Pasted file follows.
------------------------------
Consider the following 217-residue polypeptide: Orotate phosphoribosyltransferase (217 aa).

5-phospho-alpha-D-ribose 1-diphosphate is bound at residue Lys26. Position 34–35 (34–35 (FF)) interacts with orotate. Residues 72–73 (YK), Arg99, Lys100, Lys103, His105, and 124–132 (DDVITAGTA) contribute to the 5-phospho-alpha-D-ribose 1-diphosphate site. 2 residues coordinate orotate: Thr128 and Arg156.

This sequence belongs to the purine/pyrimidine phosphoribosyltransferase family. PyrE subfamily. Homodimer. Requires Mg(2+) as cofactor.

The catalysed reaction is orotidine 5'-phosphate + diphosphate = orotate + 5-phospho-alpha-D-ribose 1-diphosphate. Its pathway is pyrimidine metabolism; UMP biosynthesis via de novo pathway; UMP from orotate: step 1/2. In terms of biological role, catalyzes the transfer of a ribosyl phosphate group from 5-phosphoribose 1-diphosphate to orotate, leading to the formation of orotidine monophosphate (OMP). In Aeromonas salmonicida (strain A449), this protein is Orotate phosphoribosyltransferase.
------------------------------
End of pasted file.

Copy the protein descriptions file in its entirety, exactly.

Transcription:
Consider the following 217-residue polypeptide: Orotate phosphoribosyltransferase (217 aa).

5-phospho-alpha-D-ribose 1-diphosphate is bound at residue Lys26. Position 34–35 (34–35 (FF)) interacts with orotate. Residues 72–73 (YK), Arg99, Lys100, Lys103, His105, and 124–132 (DDVITAGTA) contribute to the 5-phospho-alpha-D-ribose 1-diphosphate site. 2 residues coordinate orotate: Thr128 and Arg156.

This sequence belongs to the purine/pyrimidine phosphoribosyltransferase family. PyrE subfamily. Homodimer. Requires Mg(2+) as cofactor.

The catalysed reaction is orotidine 5'-phosphate + diphosphate = orotate + 5-phospho-alpha-D-ribose 1-diphosphate. Its pathway is pyrimidine metabolism; UMP biosynthesis via de novo pathway; UMP from orotate: step 1/2. In terms of biological role, catalyzes the transfer of a ribosyl phosphate group from 5-phosphoribose 1-diphosphate to orotate, leading to the formation of orotidine monophosphate (OMP). In Aeromonas salmonicida (strain A449), this protein is Orotate phosphoribosyltransferase.